Monthly Archives: March 2019

Why social skills are key to learning

– Ellen Booth Church

You may be hoping your child will learn how to read and write in the first few months of preschool or kindergarten. But there are many other skills she needs to master before an academic focus is appropriate. Studies show that the most important skills to learn at the beginning of the year are social: cooperation, self-control, confidence, independence, curiosity, empathy and communication.

In the first months of school, early childhood teachers are most concerned with children who have behavioural and attention problems. It’s simple: If a child is not able to take turns, listen and sit in a group, how can they learn what is being taught? That is why teachers spend a good deal of time early in the year on the basic social skills of preschool and kindergarten. Even if your child has been in a child care centre or another type of program, they still need to learn the social and emotional dynamics of this new group. Luckily, their previous experiences with social interaction both at home and in other programs will help them make the transition. Once these basic social interaction and group behaviour skills are in place, they are more ready and able to concentrate on academics.

The first basic skills: The four C’s

Here are a few examples of teachers’ goals for the beginning of the school year. Ask your child’s teacher to tell you about her objectives and for her suggestions on how you can support these skills at home.

  • Confidence: One of the first skills teachers focus on is the development of your child’s sense of confidence or self-esteem. This means helping them feel good about who they are, both individually and in relationship to others. This is a lifelong skill that will help them feel competent now and as they continue in their schooling.
  • Cooperation: Games, stories and songs help your child learn how to work with others — no small task at this age! This teaches them how to empathize and get along with others.
  • Curiosity: Perhaps one of the most important skills she needs to develop at this stage is a true thirst for learning. Their teachers will use a wide variety of interesting materials and ideas to engage your child’s natural curiosity. Recent research shows that novel or unusual activities and materials engage the brain more than predictable ones, thus causing the brain to pay close attention.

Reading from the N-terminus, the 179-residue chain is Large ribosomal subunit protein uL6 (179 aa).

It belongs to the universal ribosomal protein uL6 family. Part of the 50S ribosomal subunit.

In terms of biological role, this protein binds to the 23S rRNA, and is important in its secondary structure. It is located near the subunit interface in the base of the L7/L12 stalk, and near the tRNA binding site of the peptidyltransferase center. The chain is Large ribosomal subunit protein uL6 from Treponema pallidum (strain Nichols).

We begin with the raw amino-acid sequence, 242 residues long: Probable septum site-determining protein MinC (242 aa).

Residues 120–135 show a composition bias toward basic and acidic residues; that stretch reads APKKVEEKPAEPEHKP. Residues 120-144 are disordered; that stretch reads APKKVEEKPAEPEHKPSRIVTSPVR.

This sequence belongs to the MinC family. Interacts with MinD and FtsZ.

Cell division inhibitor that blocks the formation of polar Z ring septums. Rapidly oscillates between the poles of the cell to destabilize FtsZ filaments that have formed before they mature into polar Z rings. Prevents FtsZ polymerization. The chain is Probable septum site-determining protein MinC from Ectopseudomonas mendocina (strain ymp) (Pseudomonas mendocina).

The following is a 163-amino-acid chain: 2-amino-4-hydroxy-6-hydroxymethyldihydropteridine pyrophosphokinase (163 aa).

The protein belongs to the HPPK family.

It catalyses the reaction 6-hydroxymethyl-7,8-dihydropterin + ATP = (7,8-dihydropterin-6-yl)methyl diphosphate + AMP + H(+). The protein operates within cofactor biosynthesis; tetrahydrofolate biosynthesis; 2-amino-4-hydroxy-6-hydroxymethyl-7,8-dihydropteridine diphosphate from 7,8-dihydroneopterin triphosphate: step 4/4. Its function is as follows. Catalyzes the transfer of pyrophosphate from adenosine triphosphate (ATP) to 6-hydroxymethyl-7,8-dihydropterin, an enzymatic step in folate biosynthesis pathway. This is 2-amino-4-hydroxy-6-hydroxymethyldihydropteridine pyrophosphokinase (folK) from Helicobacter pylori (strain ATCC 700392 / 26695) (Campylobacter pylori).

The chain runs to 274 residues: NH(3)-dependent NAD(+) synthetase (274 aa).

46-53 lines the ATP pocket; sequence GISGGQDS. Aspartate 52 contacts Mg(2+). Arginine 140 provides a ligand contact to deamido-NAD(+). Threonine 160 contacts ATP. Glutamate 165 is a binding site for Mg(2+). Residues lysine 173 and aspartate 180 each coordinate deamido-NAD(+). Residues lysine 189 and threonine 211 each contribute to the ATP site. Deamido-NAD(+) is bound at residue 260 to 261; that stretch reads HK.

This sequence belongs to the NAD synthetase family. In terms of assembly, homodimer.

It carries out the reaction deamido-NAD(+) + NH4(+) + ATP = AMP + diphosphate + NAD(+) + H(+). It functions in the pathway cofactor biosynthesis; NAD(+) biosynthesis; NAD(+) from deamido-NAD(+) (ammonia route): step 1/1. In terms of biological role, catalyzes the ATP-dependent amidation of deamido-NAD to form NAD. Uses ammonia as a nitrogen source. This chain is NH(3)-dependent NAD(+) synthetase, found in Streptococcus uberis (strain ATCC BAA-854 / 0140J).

• Communication: Expressing themselves and representing their ideas, feelings and knowledge about the world is a key skill for your child. It is at the core of all reading, writing, math, and science skills. If they feel comfortable talking about an idea or opinion, they will be more open to learning and taking the risks of thinking that are needed to learn anything.

What you can do

Help your child develop essential social and emotional skills by making connections with school friends at home. Ask them who they would like to invite for a playdate. It is often easier for children to make friends in their own space one-on-one than in school. Many teachers have found that a child who is having difficulties making friends or sharing in a large group often can make a close connection to a new friend on her home turf. This relationship can then carry over to the classroom setting. Once there is a connection to one child in the classroom, more are soon to follow!

The experiences your child has at the beginning of the year provide the foundation that will enable them to become an enthusiastic, lifelong learner — enthusiastic because they have discovered that learning is fun as well as meaningful.
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Are ‘little white lies’ really harmless?

Charity Ferreira

“I already gave to your organization. It’s no trouble at all to feed your cat while you’re on vacation. We have plans that weekend. I won’t have time to stop by this afternoon.”

That last one was said during a phone call with my dad, and generously speaking, I was stretching the truth. I had time. I just didn’t want to spend it stopping by my dad’s. When I noticed my son eyeing me suspiciously as I ended the call, I hastened to explain. “I want some downtime this afternoon,” I said, “and I didn’t want to hurt his feelings.”

We think of so-called “little white lies” as harmless, but what about when our kids hear us tell them?